Non-competition clauses may not be too restrictive (Section 38 of the Contracts Act)
This section of the Contracts Act contains provisions on the use of non-competition clauses in agreements. It stipulates that no non-competition clause shall be binding on a party insofar as it unreasonably restricts his freedom of action. This means that the restraint of trade conditions of a franchise agreement may not be too restrictive, nor may they unreasonably limit the freedom of action of a party thereto. The provisions of the EU Vertical Agreements Block Exemption Regulation (Commission Regulation (EC) No 2790/1999) must also be considered in this respect, if applicable.
Price fixing is prohibited (Section 4 of the Competition Act)
The Competition Act (480/1992 as amended, note especially that the act was amended in 2004 in order for it to follow the EU competition legislation) seeks to ensure healthy and functional competition in the economy and to prevent damaging restrictions of competition.
Section 4 of the Act prohibits vertical and horizontal price fixing. The provision means that a franchisor may not stipulate the prices to be charged in the chain, nor may entrepreneurs in the chain agree among themselves on applicable prices. The Act does not prohibit price recommendations, however, and so a franchisor may provide the chain with the price-setting ground recommendations, which it has found to be effective.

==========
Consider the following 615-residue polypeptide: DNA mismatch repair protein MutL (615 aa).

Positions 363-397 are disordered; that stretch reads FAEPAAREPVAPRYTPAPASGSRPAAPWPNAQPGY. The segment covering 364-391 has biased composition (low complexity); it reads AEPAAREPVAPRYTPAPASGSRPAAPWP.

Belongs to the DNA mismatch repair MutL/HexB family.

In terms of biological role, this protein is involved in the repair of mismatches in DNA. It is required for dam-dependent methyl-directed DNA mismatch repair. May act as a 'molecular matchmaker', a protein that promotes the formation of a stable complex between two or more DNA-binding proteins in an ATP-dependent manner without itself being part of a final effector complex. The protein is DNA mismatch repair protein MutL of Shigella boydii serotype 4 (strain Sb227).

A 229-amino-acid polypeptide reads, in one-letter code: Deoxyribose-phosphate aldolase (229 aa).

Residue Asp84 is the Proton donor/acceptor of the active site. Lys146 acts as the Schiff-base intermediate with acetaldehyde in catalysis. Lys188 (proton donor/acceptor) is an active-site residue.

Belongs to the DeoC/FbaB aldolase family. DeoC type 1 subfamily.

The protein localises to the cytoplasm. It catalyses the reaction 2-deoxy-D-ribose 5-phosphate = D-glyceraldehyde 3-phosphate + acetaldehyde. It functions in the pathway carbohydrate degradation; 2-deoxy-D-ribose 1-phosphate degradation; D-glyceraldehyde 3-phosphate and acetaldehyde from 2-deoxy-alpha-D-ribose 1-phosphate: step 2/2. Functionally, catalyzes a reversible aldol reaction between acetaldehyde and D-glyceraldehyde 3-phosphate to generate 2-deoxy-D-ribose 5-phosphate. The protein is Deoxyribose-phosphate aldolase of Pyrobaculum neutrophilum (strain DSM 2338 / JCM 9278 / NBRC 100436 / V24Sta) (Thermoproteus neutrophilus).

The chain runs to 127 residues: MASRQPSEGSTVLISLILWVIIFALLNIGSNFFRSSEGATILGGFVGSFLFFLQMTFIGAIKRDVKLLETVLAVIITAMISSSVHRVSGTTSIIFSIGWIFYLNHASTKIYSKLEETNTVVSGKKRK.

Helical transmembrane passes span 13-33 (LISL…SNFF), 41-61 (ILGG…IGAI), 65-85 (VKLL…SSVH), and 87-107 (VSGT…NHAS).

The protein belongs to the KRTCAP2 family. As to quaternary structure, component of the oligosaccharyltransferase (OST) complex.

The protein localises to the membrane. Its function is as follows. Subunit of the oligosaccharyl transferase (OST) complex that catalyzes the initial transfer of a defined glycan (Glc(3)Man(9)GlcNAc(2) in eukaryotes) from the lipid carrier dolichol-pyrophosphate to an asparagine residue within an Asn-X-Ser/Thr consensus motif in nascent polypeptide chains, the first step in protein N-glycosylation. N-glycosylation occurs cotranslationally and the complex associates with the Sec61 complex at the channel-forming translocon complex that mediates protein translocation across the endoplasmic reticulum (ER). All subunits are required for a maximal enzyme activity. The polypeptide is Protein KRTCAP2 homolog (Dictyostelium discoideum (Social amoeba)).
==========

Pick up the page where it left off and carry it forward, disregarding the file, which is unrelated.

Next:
Other provisions of the Competition Act must also be taken into account, but they are not dealt in detail in this article. As mentioned the act follows the EU competition rules very faithfully. For further information, please see the web site of the Finnish Competition Authority, www.kilpailuvirasto.fi, pages available also in English.
Disclosure rules are very limited (The Unfair Trade Practices Act, 1061/1978)